What's all the fuss about? Marlboro cigarettes. The smokes as we know them turned 50 this year, and to wrap up a year of promotions and parties, Philip Morris USA Inc. and parent company Altria Group Inc. () have pulled out the stops.
There may be a cloud of condemnation hanging over cigarettes, but the companies nonetheless have plenty to celebrate. Long the U.S. market leader, Marlboro has been hitting all-time highs this year. Despite the sharp advertising restrictions agreed to by cigarette marketers in 1998 and a dramatic rise in state excise taxes since 2002, Marlboro is galloping ahead of the competition. The brand, which commands an average $3.28 per pack, now owns more than 40% of the market, up more than 21/2 percentage points in as many years. That surge has driven a broader gain for Philip Morris overall, which also makes Virginia Slims, Parliament, and other brands, and added significantly to the company's profits, possibly more than $200 million a year.
Marlboro became one of the world's most valuable brands the old-fashioned way -- traditional mass marketing. For decades, Chicago ad shop Leo Burnett burned Marlboro into the consumer psyche with TV, magazine, and billboard images of freedom and cool personified by the rugged, horse-riding, Stetson-wearing cowboy.
But if Marlboro got to the top using an old tool kit that's now restricted, it's holding on to that spot with a blend of tactics for the new age: so-called "buzz" marketing at live events and bars that spur Internet chatter and sign-ups for promotional offers; a Web site where smokers sign up for a chance at discounts and bling; plus a healthy dollop of price promotions and direct mail. Philip Morris does not disclose how much it spends promoting the brand, but the company says it has been spending less on marketing in general each year. That's in contrast to the rest of the industry. In 2003, more than $15 billion was spent on marketing cigarettes in the U.S., according to the most recent data from the Federal Trade Commission -- a 21% jump over 2002.
One hot spot in Marlboro's marketing is a growing database of 26 million smokers to whom it sends everything from birthday coupons to the chance to attend events like November's birthday concerts. Indeed, Marlboro isn't just a brand, it's an exclusive club for its devotees, who wouldn't miss an opportunity for a discount and often feel victimized by social pressure and no-smoking laws. The average consumer, for instance, might even have missed Marlboro's birthday altogether: The only mass-market evidence of it was two two-week runs of cigarette packaging featuring a special anniversary cover and some signs in stores.FREE DRINKS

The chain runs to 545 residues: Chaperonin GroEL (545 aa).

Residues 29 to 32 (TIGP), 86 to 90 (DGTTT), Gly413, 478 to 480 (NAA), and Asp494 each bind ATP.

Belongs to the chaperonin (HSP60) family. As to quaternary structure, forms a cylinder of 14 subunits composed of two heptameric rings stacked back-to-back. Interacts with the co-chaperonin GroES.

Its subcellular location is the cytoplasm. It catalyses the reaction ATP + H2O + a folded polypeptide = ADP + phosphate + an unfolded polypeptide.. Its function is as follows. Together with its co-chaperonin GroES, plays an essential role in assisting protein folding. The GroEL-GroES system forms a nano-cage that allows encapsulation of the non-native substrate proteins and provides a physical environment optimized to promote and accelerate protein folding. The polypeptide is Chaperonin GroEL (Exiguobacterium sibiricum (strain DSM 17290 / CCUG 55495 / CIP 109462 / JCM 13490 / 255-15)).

But to those in the loop, it has been much more of a celebration. A special booklet of 50 Marlboro prizes -- everything from a Zippo lighter to a live quarterhorse -- was mailed to the Marlboro faithful. Some of the prizes can be bought with Marlboro Miles earned on each pack bought. Others are awarded by sweepstakes. Marlboro arranges special trips to a ranch it owns in Montana, where vacationers are showered with gifts, eat five-course meals, drink for free, and enjoy massages, snowmobiling, horseback riding and the like, all on the company tab.
Such extravagance builds loyalty that's hard for rivals to dent. "I'd never smoke another brand of cigarette," says Michael Thomsen, a 30-year-old pack-a-day smoker from Wake Forest, N.C., who runs his own home-repair business. Thomsen got a ranch trip for his birthday last year and has also won breakfasts out, and a day at the races in Richmond, Va. He is waiting to hear if he won a ticket for one of the concerts.
Built by company field reps who stake out bars, as well as through Internet sign-ups and calls to an 800 number, the Marlboro database populates events with smokers who often feel under siege in an increasingly smoke-free world. Marlboro's Outwit The West contest taps that mindset perfectly. Part scavenger hunt, part trivia game, it is all about the American West, Marlboro's marketing home turf. Teams of four compile answers, and the winners get $1 million. "A whole online community sprung up around it, and I made a lot of friends from it," says Eric Reynolds, 26, a systems administrator who lives in Longview, Tex. He didn't win the prize.